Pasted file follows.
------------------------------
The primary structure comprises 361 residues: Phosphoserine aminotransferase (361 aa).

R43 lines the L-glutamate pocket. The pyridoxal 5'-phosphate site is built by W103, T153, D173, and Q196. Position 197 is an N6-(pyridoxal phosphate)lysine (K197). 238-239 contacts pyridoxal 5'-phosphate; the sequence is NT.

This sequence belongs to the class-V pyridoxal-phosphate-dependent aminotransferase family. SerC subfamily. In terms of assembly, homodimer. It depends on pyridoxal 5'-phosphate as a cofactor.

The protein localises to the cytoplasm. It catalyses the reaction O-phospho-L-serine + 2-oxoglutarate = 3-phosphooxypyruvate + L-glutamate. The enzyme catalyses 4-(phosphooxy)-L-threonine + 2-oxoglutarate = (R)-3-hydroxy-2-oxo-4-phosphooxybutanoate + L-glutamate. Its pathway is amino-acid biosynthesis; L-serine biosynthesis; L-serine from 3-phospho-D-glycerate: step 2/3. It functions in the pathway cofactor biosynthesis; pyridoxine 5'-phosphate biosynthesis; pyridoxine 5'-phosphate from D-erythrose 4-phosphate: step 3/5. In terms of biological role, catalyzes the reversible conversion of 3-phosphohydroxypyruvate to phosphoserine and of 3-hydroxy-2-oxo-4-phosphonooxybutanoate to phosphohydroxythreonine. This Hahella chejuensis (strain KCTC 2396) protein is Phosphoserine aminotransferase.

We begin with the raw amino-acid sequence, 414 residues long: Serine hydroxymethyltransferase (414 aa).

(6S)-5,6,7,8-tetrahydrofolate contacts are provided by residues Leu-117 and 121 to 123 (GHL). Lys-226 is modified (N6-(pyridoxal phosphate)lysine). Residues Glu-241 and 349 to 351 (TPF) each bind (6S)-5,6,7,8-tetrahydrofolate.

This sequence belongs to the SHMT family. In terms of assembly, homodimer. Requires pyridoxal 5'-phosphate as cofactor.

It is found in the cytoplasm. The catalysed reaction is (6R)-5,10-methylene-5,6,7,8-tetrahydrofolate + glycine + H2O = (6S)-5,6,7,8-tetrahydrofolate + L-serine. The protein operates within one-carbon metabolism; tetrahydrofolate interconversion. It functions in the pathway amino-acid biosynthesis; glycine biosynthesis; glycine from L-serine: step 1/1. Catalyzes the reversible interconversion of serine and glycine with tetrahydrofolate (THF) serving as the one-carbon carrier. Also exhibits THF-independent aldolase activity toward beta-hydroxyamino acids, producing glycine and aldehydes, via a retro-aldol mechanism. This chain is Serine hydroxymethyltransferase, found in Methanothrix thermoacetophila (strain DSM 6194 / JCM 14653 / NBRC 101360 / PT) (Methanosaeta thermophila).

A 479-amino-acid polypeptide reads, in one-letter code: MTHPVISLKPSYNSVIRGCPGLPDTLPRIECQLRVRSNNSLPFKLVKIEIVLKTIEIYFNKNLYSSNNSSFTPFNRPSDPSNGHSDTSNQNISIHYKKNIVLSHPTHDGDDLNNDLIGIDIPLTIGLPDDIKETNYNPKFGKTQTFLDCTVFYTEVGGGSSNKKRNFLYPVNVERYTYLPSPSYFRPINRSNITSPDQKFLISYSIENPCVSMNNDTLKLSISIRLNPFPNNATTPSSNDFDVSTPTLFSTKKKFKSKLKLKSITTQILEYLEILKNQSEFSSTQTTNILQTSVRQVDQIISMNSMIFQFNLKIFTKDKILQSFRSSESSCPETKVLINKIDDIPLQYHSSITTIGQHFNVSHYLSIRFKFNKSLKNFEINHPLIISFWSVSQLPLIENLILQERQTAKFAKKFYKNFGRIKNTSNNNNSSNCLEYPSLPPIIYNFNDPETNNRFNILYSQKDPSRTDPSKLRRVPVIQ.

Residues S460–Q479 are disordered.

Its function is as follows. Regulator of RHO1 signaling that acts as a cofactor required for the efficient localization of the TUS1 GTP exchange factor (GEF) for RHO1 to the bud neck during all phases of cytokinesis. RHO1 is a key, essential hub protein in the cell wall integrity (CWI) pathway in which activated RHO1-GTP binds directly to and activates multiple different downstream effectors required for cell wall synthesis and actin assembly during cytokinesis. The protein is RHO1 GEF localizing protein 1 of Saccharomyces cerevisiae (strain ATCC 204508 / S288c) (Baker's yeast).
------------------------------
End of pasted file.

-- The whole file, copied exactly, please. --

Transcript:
The primary structure comprises 361 residues: Phosphoserine aminotransferase (361 aa).

R43 lines the L-glutamate pocket. The pyridoxal 5'-phosphate site is built by W103, T153, D173, and Q196. Position 197 is an N6-(pyridoxal phosphate)lysine (K197). 238-239 contacts pyridoxal 5'-phosphate; the sequence is NT.

This sequence belongs to the class-V pyridoxal-phosphate-dependent aminotransferase family. SerC subfamily. In terms of assembly, homodimer. It depends on pyridoxal 5'-phosphate as a cofactor.

The protein localises to the cytoplasm. It catalyses the reaction O-phospho-L-serine + 2-oxoglutarate = 3-phosphooxypyruvate + L-glutamate. The enzyme catalyses 4-(phosphooxy)-L-threonine + 2-oxoglutarate = (R)-3-hydroxy-2-oxo-4-phosphooxybutanoate + L-glutamate. Its pathway is amino-acid biosynthesis; L-serine biosynthesis; L-serine from 3-phospho-D-glycerate: step 2/3. It functions in the pathway cofactor biosynthesis; pyridoxine 5'-phosphate biosynthesis; pyridoxine 5'-phosphate from D-erythrose 4-phosphate: step 3/5. In terms of biological role, catalyzes the reversible conversion of 3-phosphohydroxypyruvate to phosphoserine and of 3-hydroxy-2-oxo-4-phosphonooxybutanoate to phosphohydroxythreonine. This Hahella chejuensis (strain KCTC 2396) protein is Phosphoserine aminotransferase.

We begin with the raw amino-acid sequence, 414 residues long: Serine hydroxymethyltransferase (414 aa).

(6S)-5,6,7,8-tetrahydrofolate contacts are provided by residues Leu-117 and 121 to 123 (GHL). Lys-226 is modified (N6-(pyridoxal phosphate)lysine). Residues Glu-241 and 349 to 351 (TPF) each bind (6S)-5,6,7,8-tetrahydrofolate.

This sequence belongs to the SHMT family. In terms of assembly, homodimer. Requires pyridoxal 5'-phosphate as cofactor.

It is found in the cytoplasm. The catalysed reaction is (6R)-5,10-methylene-5,6,7,8-tetrahydrofolate + glycine + H2O = (6S)-5,6,7,8-tetrahydrofolate + L-serine. The protein operates within one-carbon metabolism; tetrahydrofolate interconversion. It functions in the pathway amino-acid biosynthesis; glycine biosynthesis; glycine from L-serine: step 1/1. Catalyzes the reversible interconversion of serine and glycine with tetrahydrofolate (THF) serving as the one-carbon carrier. Also exhibits THF-independent aldolase activity toward beta-hydroxyamino acids, producing glycine and aldehydes, via a retro-aldol mechanism. This chain is Serine hydroxymethyltransferase, found in Methanothrix thermoacetophila (strain DSM 6194 / JCM 14653 / NBRC 101360 / PT) (Methanosaeta thermophila).

A 479-amino-acid polypeptide reads, in one-letter code: MTHPVISLKPSYNSVIRGCPGLPDTLPRIECQLRVRSNNSLPFKLVKIEIVLKTIEIYFNKNLYSSNNSSFTPFNRPSDPSNGHSDTSNQNISIHYKKNIVLSHPTHDGDDLNNDLIGIDIPLTIGLPDDIKETNYNPKFGKTQTFLDCTVFYTEVGGGSSNKKRNFLYPVNVERYTYLPSPSYFRPINRSNITSPDQKFLISYSIENPCVSMNNDTLKLSISIRLNPFPNNATTPSSNDFDVSTPTLFSTKKKFKSKLKLKSITTQILEYLEILKNQSEFSSTQTTNILQTSVRQVDQIISMNSMIFQFNLKIFTKDKILQSFRSSESSCPETKVLINKIDDIPLQYHSSITTIGQHFNVSHYLSIRFKFNKSLKNFEINHPLIISFWSVSQLPLIENLILQERQTAKFAKKFYKNFGRIKNTSNNNNSSNCLEYPSLPPIIYNFNDPETNNRFNILYSQKDPSRTDPSKLRRVPVIQ.

Residues S460–Q479 are disordered.

Its function is as follows. Regulator of RHO1 signaling that acts as a cofactor required for the efficient localization of the TUS1 GTP exchange factor (GEF) for RHO1 to the bud neck during all phases of cytokinesis. RHO1 is a key, essential hub protein in the cell wall integrity (CWI) pathway in which activated RHO1-GTP binds directly to and activates multiple different downstream effectors required for cell wall synthesis and actin assembly during cytokinesis. The protein is RHO1 GEF localizing protein 1 of Saccharomyces cerevisiae (strain ATCC 204508 / S288c) (Baker's yeast).